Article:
How Much Does An Earnings Report Tell You?
Corporations bombard average Americans with a vicious mix of half-truths and outright lies every moment of every day. You turn on the television and see fast-food burgers that in no way resemble the actual product at the drive through. You hear about a CEO promising their products' safety just days before it need be recalled. You read reports on pharmaceutical drugs that hide or manipulate data about efficacy compared to side effects. When it comes to investing in a company, make no mistake: the data released to the public may represent some of the picture at best and a flat-out falsehood at worst. As Q2 comes to an end, a bevy of corporations will release their earnings report in the grand hope of massaging their stocks' value. The market changes thanks to the lies, damn lies, and statistics dumped onto the heads of investors, but just what should you know about a company's actual earnings report?
Meet The New Boss
Imagine you earn a promotion to CEO of a Fortune 500 company (let's say it's Boeing because they make cool fighter jets). Upon looking over the massive balance sheet of various projects, products, and research, you take a red marker to whatever you find distasteful, ending dreams and careers and F-35s in one stroke. This practice, known as "big bath accounting", allows companies to write off a tremendous quantity of lost money when they liquidate sections and divisions of the company. Big bath accounting usually results in stock prices tumbling in the immediate aftermath of the decision. While poor stock performance often results in CEOs getting shown the door, a correction after a new corporate strategy becomes put into place sets up the stage for the stock to rebound and exceed both expectations and the market itself in the near future. Yet sometimes the stock price tumble and written-off value doesn't actually reflect the value kept by the company. A $2 stapler, for instance, can be written off as $1 in lost assets, then sold down the line for $3. Not only did the company profit from the decision, but those who bought company stock for a low value at the time earned better growth from the extra dollars. By carefully watching the news of corporate strategies taking on big bath accounting techniques, investors can capitalize following claims of lost value by comparing the stock against its previous lows.
Value, Value, Value
A company's assets may read like a grocery list: cash, equipment, real estate, inventory, accounts receivable. You can read over all the company's assets reported in their earnings and still not quite get the big picture for a variety of reasons, particularly that of investment assets. Companies label their assets as L1, L2, and L3. The first two usually involve stocks or bonds in addition to liquidity. Where L3 assets come to play lies a rather tangled web of value, given that L3 assets may be valued based on managerial input rather than on accounting. A company with large quantities of L3 assets, as such, may prefer to play the game by their own rules and create value based on their own needs. A private equity investment, mortgage assets, foreign options, and derivatives all come to play under the umbrella of L3 asset classifications. Since these rarely trade publicly and rarely trade one-for-one, a company can effectively claim whatever value they desire -- much in the same way that a diamond seller may put whatever value they desire on a diamond given that no valuation exists other than what a customer may be willing to pay. Part of the 2008 financial crisis involved L3 assets with mortgage backed securities given that the underlying mortgage had only the value agreed between two parties; one of whom defaulting or failing to adjust prices led to a massive domino effect. Investors need keep a very keen eye out for earnings reports with heavy markups of L3 assets given that they may be worth billions or may only be worth the paper and ink needed for the printer itself.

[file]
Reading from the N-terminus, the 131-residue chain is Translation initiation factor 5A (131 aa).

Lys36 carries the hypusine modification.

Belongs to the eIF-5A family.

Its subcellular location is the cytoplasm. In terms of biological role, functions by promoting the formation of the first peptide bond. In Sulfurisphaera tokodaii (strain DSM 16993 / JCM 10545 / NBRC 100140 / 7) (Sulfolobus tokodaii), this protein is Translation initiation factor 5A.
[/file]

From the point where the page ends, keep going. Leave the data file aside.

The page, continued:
Assets come into this world with a shelf life and once they reach that date, they appear no more palatable than mayonnaise that has also reached its expiration date. Of all the countless billions of assets tied up in Apple Computers, for instance, nobody considers the assets pertaining to the original Macintosh to still retain any value. Yet companies manipulate the slippery slope of depreciation in order to ratchet up the salvage value of any particular asset, generating better bottom lines when it comes to revenue and boosting the overall all-important profit/expense ratio. Rather than look at depreciated assets as a measuring stick of a company's earnings, investors should look into the useful life of an asset (a term and valuation mechanism with far less wiggle room) in order to determine true value of depreciated assets. In addition, rooting deeper into the numbers to determine a company's depreciation method relative to their competitor will allow you to see which companies err on the side of caution and which err on the side of putting lipstick on a pig.
In addition to the broader points of an earnings report, a critical investor should look at simple trends. A company that frequently changes their accounting mechanism, for instance, should no more be entrusted with your valuable money than a company selling magic beans. The ratio of capitalizing compared to expensing will tell you a lot about a company: stockholder equity grows in the short-term by capitalizing assets but outperforms in the long run by expensing assets. Finally, and perhaps most importantly, remember that the market has already reacted to earnings reports far faster than any individual ever could. If you hear of a stock with nothing but good news backing it up, investigate the earnings report to see if forecasts for the next quarter sit well above the last quarter. If not, you've simply been beaten to the punch.